Reviews, articles, rants & ramblings on the darker side of the media fringe

Posts tagged “Wizard of Oz

Bad Guys… by Robert M. Ball

Awesome artwork depicting various ‘Bad Guys’ through the cinematic ages… by Robert M. Ball296038_425594624142877_290736491_n


The Wizard of Oz

On August 12, 1939, MGM released The Wizard of Oz.

Dorothy (Judy Garland) lives on a Kansas farm with Aunt Em (Clara Blandick) and Uncle Henry (Charley Grapewin). After the evil neighbor, (Margaret Hamilton), tries to take Dorothy’s dog away from her, the teenager runs away. When her farmhouse is caught up in a cyclone she’s knocked out and whisked away.

When Dorothy finally hits land again, she discovers she is no longer in Kansas, but in the land of Oz. Trying to get back home, Dorothy finds three companions, a Tin Woodsman, a Scarecrow, and a Cowardly Lion who go to the Wizard to ask for help. The wizard tells them that before he can help any of them, they must seize the broom from the evil Wicked Witch of the West. They return with the task completed, after an arduous struggle, but learn a shocking secret about the Wizard of Oz.

After the screening, producers debated about removing the movie’s signature song, Somewhere Over the Rainbow because they felt that it was too slow and boring. Studio boss Louis B Mayer put the song back in; it has since been named the most loved song from a movie by the American Film Institute.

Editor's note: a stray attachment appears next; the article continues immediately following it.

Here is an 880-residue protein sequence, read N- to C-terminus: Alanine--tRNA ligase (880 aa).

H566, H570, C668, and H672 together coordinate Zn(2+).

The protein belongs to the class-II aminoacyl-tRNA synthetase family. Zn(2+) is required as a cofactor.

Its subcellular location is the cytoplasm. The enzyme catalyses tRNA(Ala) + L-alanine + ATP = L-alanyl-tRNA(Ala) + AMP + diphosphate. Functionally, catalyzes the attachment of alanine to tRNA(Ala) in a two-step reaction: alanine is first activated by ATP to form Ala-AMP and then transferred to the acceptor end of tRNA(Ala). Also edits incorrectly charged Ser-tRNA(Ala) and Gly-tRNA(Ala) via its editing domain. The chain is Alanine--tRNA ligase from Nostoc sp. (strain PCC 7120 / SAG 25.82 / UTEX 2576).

The film had a total of 4 directors over the course of production:
Richard Thorpe – 12 days
George Cukor – 3 days
Victor Fleming – most of the production (4 months), until he was called away to finish up Gone with the Wind
King Vidor – finished the production.

Although MGM had intended the role of Dorothy for Shirley Temple, the part went to Judy Garland instead.

Buddy Ebsen who played the Tin Man suffered a near-fatal reaction to the makeup of the Tin Man costume and was replaced by Jack Haley. Ebsen would later say that it was the most disappointing moment of his career.

The Munchkins are portrayed by The Singer Midgets. They were called that way because it was their manager’s name (Leo Singer). They couldn’t sing and their voices were dubbed.

The film has been deemed “culturally significant” by the United States Library of Congress and selected for preservation in the National Film Registry.

The book The wonderful Wizard of Oz has been translated into well over 40 different languages. In 1985 the unofficial sequel Return to Oz was released. It’s a combination of the novels Ozma of Oz and The Marvelous Land of Oz. The movie was not well received.